He also taught us, through the parable of the Good Samaritan that the righteous help the afflicted. He particularly selected a despised minority – the Samaritan – to further make his point. An interesting switcheroo there.

    Some people see the right to health care in the Constitution, which exists to “promote the general welfare,” or the Declaration of Independence, which provides for “life, liberty and the pursuit of happiness.”

    But whether you believe that or not, certainly it’s pretty clear that people who drive by an accident without rendering aid or a doctor who refuses to help someone who’s sick, or a bystander who lets somebody bleed to death without calling 911 is pretty much reviled by society.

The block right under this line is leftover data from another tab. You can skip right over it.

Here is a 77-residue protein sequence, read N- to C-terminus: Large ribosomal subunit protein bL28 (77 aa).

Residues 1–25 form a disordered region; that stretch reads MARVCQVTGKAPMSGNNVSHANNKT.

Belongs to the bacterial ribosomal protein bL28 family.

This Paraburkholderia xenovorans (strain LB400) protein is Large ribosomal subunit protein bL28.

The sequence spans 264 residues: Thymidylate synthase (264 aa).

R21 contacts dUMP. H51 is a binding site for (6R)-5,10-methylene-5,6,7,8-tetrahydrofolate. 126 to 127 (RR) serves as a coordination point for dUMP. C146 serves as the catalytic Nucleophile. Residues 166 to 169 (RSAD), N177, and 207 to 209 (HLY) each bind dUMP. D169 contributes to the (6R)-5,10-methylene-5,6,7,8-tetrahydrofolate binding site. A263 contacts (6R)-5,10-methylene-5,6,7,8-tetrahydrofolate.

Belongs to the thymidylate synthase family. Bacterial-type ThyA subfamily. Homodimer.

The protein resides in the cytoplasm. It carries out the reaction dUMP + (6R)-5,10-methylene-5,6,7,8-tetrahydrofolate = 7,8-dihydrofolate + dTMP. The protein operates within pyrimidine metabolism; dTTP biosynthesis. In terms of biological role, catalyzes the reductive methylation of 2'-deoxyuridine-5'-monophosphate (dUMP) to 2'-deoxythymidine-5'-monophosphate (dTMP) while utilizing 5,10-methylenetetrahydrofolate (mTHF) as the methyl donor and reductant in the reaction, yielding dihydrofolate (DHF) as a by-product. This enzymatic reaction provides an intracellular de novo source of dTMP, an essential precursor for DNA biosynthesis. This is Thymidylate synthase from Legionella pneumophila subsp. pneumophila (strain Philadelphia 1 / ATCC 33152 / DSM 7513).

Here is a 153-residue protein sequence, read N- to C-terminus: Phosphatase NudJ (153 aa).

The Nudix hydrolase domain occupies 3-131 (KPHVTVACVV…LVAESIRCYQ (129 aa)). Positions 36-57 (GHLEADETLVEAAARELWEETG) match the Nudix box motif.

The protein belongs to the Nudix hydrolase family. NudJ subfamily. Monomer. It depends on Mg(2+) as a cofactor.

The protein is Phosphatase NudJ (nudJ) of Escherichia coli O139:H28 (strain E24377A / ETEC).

People have always had an affirmative duty to help those who are sick and in need. We honor people who do it, and we think ill of people who don’t do it.

    He taught us that, too, when He said, I was sick and you visited me. He wasn’t sick. He was demonstrating that what you do the least of men, you do to Him.

    If you read your Bible closely, you’ll discover that God destroyed Sodom and Gomorrah because their residents were inhospitable to strangers, sort of the same idea.

    But let’s move on.

    Since the Clinton administration, you can’t be on welfare for more than five years, so I don’t know that there are generations and generations and generations of welfare slaves anymore, if there ever were.